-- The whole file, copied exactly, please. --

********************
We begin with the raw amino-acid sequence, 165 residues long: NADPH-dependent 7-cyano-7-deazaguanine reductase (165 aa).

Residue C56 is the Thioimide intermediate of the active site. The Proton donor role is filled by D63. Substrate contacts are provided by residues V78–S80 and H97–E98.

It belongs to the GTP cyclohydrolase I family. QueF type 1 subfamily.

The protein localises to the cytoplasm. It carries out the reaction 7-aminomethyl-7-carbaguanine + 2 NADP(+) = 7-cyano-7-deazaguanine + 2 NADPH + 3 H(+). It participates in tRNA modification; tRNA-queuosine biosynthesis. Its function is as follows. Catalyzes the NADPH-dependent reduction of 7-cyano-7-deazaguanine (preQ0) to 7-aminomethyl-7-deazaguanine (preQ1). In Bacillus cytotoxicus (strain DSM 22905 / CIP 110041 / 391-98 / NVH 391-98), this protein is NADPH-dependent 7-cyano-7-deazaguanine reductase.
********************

We begin with the raw amino-acid sequence, 165 residues long: NADPH-dependent 7-cyano-7-deazaguanine reductase (165 aa).

Residue C56 is the Thioimide intermediate of the active site. The Proton donor role is filled by D63. Substrate contacts are provided by residues V78–S80 and H97–E98.

It belongs to the GTP cyclohydrolase I family. QueF type 1 subfamily.

The protein localises to the cytoplasm. It carries out the reaction 7-aminomethyl-7-carbaguanine + 2 NADP(+) = 7-cyano-7-deazaguanine + 2 NADPH + 3 H(+). It participates in tRNA modification; tRNA-queuosine biosynthesis. Its function is as follows. Catalyzes the NADPH-dependent reduction of 7-cyano-7-deazaguanine (preQ0) to 7-aminomethyl-7-deazaguanine (preQ1). In Bacillus cytotoxicus (strain DSM 22905 / CIP 110041 / 391-98 / NVH 391-98), this protein is NADPH-dependent 7-cyano-7-deazaguanine reductase.